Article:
(COLORADO SPRINGS) — Pikes Peak Library District (PPLD) is taking safety measures after recent findings of methamphetamine contamination inside of public restrooms in Colorado public libraries.
PPLD will work with the Colorado Department of Public Health and Environment to conduct these screening tests.
“What the testing looks like… the screening that we’re looking to do is actually a prescribed method of wipe testing,” said PPLD Chief Facilities Management Officer, Gary Syling. “And I’m not an expert to go into the details on how that all works, but I believe the procedures are developed and established by the State Health Department.”
The screening will occur in all 15 PPLD locations with a specific target being restrooms.
“At this time, we’re targeting the restrooms since that’s been the main focus of the news reports,” Syling said.
PPLD shared they do not know when the testing will begin but that is should not impact patrons.
“We’re still working with our consultant and haven’t established, you know, a start date as yet,” Syling said. “We have to work with their schedules as well… but I’m in contact with our consultant on a daily basis and we hope to finalize our plans here shortly.”
PPLD is working to help keep the library safe and clean for community members.
“We’re a public facility and we continue to address any concerns that are brought to our attention,” Syling said. “Plus, daily, we’re on alert to keep our libraries safe and healthy, you know we work here and our families use the libraries as well.”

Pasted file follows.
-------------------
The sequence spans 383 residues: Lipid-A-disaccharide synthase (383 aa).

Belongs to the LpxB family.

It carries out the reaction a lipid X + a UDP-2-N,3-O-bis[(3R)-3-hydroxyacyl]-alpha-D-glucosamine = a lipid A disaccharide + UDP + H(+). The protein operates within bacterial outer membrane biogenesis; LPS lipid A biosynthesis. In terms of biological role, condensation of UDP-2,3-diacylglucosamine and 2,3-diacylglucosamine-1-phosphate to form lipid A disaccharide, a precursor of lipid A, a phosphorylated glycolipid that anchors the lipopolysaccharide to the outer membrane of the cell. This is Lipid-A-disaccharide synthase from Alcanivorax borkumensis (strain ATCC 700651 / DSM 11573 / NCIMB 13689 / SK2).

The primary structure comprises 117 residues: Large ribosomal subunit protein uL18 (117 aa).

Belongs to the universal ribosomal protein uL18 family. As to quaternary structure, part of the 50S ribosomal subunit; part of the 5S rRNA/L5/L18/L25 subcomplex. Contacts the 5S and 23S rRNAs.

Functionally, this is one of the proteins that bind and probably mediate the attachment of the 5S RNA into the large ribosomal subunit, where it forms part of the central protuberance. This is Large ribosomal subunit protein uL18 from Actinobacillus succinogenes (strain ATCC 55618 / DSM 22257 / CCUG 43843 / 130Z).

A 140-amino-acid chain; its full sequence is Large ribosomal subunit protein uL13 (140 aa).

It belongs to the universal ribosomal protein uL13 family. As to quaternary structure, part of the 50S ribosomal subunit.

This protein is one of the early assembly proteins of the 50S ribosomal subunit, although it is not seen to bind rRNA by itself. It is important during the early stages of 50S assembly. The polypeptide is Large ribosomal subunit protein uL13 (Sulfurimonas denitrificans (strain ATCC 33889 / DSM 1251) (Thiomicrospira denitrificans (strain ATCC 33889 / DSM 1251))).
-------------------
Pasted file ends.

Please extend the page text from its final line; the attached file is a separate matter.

Testing will help determine if there are any hazardous levels of methamphetamine. PPLD shared it could take up to 3-4 weeks to collect samples throughout the libraries.
Pueblo City-County Library District is also working to ensure the safety of its library.
“We’ve been taking ongoing, proactive measures to ensure that our bathrooms in our public areas are safe for our community,” said Pueblo City-County Library District Director of Community Relations and Development, Nick Potter. “So we do a number of things currently, and I think that this is on a different scale from what’s being experienced in the northern communities. But one thing that we do is that we lock our restrooms in our high-traffic locations.”
Potter said staff regularly monitor bathroom areas to see if there is any exhibited smells and there is a cleaning service that comes in to make sure the bathrooms are safe to use.
Pueblo City-County Library District shared how the recent drug findings greatly impact the library.
“I just I think that it’s kind of a sad reality of what’s going on right now in public health and in public spaces,” Potter said. “So, you know, really, anybody in any facility… that are open to the public, you know, unfortunately, those facilities are being abused with drug use.”